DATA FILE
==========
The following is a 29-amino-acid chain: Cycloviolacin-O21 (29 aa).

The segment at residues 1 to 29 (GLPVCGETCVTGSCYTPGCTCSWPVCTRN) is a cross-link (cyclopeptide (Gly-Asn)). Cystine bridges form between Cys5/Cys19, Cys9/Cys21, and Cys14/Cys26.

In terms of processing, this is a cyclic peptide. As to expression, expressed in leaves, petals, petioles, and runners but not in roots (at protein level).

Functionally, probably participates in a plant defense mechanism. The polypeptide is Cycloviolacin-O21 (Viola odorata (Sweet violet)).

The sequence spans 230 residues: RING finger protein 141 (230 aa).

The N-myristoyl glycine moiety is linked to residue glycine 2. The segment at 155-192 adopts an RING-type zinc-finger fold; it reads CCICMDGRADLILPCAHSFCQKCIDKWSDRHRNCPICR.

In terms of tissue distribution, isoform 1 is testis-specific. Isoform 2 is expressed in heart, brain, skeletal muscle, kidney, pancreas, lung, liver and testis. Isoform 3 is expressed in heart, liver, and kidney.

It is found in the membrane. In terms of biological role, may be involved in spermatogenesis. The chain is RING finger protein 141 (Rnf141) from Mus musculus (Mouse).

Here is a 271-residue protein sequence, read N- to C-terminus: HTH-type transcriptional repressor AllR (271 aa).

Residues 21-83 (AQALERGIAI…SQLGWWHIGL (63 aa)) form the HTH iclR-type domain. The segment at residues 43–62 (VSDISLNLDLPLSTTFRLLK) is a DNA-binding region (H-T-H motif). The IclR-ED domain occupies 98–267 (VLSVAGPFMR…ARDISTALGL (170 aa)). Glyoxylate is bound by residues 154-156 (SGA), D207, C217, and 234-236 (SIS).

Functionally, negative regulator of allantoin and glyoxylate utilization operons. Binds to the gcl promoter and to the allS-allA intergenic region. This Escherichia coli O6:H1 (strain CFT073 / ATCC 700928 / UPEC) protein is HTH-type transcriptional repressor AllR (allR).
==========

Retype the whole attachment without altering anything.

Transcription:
The following is a 29-amino-acid chain: Cycloviolacin-O21 (29 aa).

The segment at residues 1 to 29 (GLPVCGETCVTGSCYTPGCTCSWPVCTRN) is a cross-link (cyclopeptide (Gly-Asn)). Cystine bridges form between Cys5/Cys19, Cys9/Cys21, and Cys14/Cys26.

In terms of processing, this is a cyclic peptide. As to expression, expressed in leaves, petals, petioles, and runners but not in roots (at protein level).

Functionally, probably participates in a plant defense mechanism. The polypeptide is Cycloviolacin-O21 (Viola odorata (Sweet violet)).

The sequence spans 230 residues: RING finger protein 141 (230 aa).

The N-myristoyl glycine moiety is linked to residue glycine 2. The segment at 155-192 adopts an RING-type zinc-finger fold; it reads CCICMDGRADLILPCAHSFCQKCIDKWSDRHRNCPICR.

In terms of tissue distribution, isoform 1 is testis-specific. Isoform 2 is expressed in heart, brain, skeletal muscle, kidney, pancreas, lung, liver and testis. Isoform 3 is expressed in heart, liver, and kidney.

It is found in the membrane. In terms of biological role, may be involved in spermatogenesis. The chain is RING finger protein 141 (Rnf141) from Mus musculus (Mouse).

Here is a 271-residue protein sequence, read N- to C-terminus: HTH-type transcriptional repressor AllR (271 aa).

Residues 21-83 (AQALERGIAI…SQLGWWHIGL (63 aa)) form the HTH iclR-type domain. The segment at residues 43–62 (VSDISLNLDLPLSTTFRLLK) is a DNA-binding region (H-T-H motif). The IclR-ED domain occupies 98–267 (VLSVAGPFMR…ARDISTALGL (170 aa)). Glyoxylate is bound by residues 154-156 (SGA), D207, C217, and 234-236 (SIS).

Functionally, negative regulator of allantoin and glyoxylate utilization operons. Binds to the gcl promoter and to the allS-allA intergenic region. This Escherichia coli O6:H1 (strain CFT073 / ATCC 700928 / UPEC) protein is HTH-type transcriptional repressor AllR (allR).